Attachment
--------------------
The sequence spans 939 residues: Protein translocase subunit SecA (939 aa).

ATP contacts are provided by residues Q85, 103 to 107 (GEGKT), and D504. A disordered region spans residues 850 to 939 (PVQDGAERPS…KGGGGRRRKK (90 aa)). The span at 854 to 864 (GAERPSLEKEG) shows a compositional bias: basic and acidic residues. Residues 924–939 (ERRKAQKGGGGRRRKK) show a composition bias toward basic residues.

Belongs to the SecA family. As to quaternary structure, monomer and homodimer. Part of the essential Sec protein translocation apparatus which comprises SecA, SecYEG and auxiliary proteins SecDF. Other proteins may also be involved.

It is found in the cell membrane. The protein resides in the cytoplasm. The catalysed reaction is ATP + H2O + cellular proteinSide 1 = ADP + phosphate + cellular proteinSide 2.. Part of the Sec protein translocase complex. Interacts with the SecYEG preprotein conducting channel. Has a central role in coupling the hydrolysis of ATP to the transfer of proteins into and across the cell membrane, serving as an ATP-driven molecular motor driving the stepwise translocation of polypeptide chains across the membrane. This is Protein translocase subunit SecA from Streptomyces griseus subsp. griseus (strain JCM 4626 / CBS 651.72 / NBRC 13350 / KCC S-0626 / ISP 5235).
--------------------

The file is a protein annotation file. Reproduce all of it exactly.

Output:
The sequence spans 939 residues: Protein translocase subunit SecA (939 aa).

ATP contacts are provided by residues Q85, 103 to 107 (GEGKT), and D504. A disordered region spans residues 850 to 939 (PVQDGAERPS…KGGGGRRRKK (90 aa)). The span at 854 to 864 (GAERPSLEKEG) shows a compositional bias: basic and acidic residues. Residues 924–939 (ERRKAQKGGGGRRRKK) show a composition bias toward basic residues.

Belongs to the SecA family. As to quaternary structure, monomer and homodimer. Part of the essential Sec protein translocation apparatus which comprises SecA, SecYEG and auxiliary proteins SecDF. Other proteins may also be involved.

It is found in the cell membrane. The protein resides in the cytoplasm. The catalysed reaction is ATP + H2O + cellular proteinSide 1 = ADP + phosphate + cellular proteinSide 2.. Part of the Sec protein translocase complex. Interacts with the SecYEG preprotein conducting channel. Has a central role in coupling the hydrolysis of ATP to the transfer of proteins into and across the cell membrane, serving as an ATP-driven molecular motor driving the stepwise translocation of polypeptide chains across the membrane. This is Protein translocase subunit SecA from Streptomyces griseus subsp. griseus (strain JCM 4626 / CBS 651.72 / NBRC 13350 / KCC S-0626 / ISP 5235).